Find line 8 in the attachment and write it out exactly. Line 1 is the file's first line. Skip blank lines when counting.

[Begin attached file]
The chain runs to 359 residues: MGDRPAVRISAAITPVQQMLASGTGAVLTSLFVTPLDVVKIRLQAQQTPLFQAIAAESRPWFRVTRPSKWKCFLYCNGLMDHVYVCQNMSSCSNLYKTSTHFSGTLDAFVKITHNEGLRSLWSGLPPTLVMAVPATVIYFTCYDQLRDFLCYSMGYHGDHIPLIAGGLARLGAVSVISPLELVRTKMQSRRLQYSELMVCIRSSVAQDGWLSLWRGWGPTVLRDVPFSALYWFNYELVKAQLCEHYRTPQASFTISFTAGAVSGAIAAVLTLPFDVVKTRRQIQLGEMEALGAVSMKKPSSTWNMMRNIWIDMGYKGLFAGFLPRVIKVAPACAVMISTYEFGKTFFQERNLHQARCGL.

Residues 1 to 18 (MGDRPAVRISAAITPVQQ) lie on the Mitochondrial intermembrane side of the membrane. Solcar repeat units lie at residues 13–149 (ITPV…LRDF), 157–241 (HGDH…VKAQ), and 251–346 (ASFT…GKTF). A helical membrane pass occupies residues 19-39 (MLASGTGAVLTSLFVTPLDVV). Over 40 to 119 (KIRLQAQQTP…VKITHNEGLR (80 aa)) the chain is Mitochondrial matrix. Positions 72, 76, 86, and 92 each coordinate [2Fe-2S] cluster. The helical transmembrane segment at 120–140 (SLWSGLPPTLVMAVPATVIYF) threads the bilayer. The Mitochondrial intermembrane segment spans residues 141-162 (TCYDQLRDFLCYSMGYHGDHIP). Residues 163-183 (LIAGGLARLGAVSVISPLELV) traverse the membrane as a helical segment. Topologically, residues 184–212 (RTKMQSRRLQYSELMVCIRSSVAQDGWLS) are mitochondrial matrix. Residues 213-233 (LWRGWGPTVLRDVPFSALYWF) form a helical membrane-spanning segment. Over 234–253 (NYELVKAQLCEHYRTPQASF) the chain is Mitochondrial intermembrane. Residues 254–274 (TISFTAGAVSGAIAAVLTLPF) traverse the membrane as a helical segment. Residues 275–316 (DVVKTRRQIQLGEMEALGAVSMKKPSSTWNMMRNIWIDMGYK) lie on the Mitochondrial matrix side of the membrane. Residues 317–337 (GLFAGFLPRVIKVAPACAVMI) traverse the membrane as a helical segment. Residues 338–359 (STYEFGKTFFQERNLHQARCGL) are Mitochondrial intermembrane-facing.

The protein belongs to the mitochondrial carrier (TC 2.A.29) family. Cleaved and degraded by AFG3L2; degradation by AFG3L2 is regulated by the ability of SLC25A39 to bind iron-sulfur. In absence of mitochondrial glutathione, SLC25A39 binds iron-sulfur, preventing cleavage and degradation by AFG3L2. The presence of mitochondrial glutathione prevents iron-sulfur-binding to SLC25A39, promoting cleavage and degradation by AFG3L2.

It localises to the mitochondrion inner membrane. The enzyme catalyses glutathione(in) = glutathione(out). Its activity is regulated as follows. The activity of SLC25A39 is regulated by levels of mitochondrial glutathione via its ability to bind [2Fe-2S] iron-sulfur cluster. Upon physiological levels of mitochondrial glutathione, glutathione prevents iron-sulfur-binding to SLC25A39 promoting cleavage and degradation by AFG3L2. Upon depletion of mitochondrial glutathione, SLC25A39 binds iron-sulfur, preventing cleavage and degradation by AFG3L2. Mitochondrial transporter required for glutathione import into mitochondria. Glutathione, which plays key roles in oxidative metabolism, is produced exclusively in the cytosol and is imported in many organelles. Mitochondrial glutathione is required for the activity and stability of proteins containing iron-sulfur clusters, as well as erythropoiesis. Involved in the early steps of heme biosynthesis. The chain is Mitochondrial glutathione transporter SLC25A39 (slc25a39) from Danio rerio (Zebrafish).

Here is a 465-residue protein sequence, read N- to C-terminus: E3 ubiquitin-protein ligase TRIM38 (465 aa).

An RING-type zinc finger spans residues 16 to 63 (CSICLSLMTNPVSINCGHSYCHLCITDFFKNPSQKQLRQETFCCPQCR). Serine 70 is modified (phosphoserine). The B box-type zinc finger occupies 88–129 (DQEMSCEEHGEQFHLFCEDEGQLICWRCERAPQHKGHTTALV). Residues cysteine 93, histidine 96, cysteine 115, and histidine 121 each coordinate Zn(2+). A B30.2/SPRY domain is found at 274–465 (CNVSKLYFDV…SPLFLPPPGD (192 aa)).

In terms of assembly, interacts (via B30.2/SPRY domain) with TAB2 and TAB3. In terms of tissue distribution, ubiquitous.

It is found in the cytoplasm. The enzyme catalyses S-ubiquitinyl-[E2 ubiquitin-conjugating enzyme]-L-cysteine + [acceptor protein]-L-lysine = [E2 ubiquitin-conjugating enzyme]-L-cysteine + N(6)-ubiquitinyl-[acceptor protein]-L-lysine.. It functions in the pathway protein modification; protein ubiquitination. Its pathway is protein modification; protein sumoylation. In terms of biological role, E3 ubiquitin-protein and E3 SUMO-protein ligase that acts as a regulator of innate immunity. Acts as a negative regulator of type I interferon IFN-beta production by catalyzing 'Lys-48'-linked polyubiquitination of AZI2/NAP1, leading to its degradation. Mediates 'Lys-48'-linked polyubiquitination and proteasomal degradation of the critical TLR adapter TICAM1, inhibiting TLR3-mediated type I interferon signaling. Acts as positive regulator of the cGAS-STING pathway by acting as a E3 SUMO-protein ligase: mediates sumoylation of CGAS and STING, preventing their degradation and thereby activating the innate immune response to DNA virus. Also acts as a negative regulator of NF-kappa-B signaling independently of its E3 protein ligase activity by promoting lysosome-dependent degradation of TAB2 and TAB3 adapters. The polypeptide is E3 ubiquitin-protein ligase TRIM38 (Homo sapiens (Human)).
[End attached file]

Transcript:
It is found in the cytoplasm. The enzyme catalyses S-ubiquitinyl-[E2 ubiquitin-conjugating enzyme]-L-cysteine + [acceptor protein]-L-lysine = [E2 ubiquitin-conjugating enzyme]-L-cysteine + N(6)-ubiquitinyl-[acceptor protein]-L-lysine.. It functions in the pathway protein modification; protein ubiquitination. Its pathway is protein modification; protein sumoylation. In terms of biological role, E3 ubiquitin-protein and E3 SUMO-protein ligase that acts as a regulator of innate immunity. Acts as a negative regulator of type I interferon IFN-beta production by catalyzing 'Lys-48'-linked polyubiquitination of AZI2/NAP1, leading to its degradation. Mediates 'Lys-48'-linked polyubiquitination and proteasomal degradation of the critical TLR adapter TICAM1, inhibiting TLR3-mediated type I interferon signaling. Acts as positive regulator of the cGAS-STING pathway by acting as a E3 SUMO-protein ligase: mediates sumoylation of CGAS and STING, preventing their degradation and thereby activating the innate immune response to DNA virus. Also acts as a negative regulator of NF-kappa-B signaling independently of its E3 protein ligase activity by promoting lysosome-dependent degradation of TAB2 and TAB3 adapters. The polypeptide is E3 ubiquitin-protein ligase TRIM38 (Homo sapiens (Human)).